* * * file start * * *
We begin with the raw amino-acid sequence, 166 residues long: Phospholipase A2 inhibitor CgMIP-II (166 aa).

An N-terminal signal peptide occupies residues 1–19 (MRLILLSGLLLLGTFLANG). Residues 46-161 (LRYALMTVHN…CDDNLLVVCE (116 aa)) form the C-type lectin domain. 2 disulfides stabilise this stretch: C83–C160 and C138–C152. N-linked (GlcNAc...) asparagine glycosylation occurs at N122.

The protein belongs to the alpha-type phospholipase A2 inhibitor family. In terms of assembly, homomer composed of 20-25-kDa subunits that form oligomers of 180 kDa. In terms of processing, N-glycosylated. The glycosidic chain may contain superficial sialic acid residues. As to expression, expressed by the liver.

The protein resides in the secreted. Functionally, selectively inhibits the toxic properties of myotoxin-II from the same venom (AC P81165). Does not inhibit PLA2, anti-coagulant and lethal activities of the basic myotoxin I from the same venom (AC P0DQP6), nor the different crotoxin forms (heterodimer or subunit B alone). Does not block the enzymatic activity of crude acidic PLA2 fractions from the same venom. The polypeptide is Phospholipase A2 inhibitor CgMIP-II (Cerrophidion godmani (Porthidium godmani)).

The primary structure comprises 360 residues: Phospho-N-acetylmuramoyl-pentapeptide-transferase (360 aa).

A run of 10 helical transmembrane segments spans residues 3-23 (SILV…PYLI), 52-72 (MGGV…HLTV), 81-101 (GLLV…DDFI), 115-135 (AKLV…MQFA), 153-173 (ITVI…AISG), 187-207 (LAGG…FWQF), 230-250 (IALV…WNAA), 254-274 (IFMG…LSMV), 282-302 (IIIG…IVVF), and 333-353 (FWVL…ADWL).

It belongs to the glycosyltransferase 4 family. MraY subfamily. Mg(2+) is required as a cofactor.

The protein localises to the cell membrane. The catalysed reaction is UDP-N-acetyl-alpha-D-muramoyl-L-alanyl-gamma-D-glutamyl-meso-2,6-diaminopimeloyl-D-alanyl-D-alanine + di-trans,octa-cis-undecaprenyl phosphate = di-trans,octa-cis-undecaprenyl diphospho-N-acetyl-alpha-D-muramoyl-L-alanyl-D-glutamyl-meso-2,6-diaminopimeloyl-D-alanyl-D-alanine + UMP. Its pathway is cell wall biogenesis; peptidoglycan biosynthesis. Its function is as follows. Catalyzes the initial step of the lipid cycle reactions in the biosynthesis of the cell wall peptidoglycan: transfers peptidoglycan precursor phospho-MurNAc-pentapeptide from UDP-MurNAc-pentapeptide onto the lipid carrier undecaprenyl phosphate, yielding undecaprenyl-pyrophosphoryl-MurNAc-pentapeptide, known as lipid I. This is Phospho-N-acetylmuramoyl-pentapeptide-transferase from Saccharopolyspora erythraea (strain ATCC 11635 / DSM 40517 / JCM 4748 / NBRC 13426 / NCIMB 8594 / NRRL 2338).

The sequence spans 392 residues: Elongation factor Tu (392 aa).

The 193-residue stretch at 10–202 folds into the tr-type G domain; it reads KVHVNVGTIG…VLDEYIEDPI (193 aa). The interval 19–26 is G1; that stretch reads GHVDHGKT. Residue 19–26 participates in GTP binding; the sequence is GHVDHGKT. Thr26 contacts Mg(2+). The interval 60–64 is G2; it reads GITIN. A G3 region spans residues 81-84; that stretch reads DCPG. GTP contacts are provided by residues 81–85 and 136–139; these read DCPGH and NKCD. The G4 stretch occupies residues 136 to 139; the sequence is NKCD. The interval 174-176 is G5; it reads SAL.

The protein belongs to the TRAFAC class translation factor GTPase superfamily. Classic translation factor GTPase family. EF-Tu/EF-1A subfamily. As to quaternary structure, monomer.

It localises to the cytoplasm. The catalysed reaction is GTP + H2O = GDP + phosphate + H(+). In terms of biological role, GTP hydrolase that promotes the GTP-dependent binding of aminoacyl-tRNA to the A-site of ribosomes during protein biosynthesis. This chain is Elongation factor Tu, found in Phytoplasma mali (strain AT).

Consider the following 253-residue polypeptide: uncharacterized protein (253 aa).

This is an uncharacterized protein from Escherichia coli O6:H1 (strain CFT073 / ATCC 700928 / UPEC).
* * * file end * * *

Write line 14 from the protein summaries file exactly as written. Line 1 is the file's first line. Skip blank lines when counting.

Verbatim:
This is an uncharacterized protein from Escherichia coli O6:H1 (strain CFT073 / ATCC 700928 / UPEC).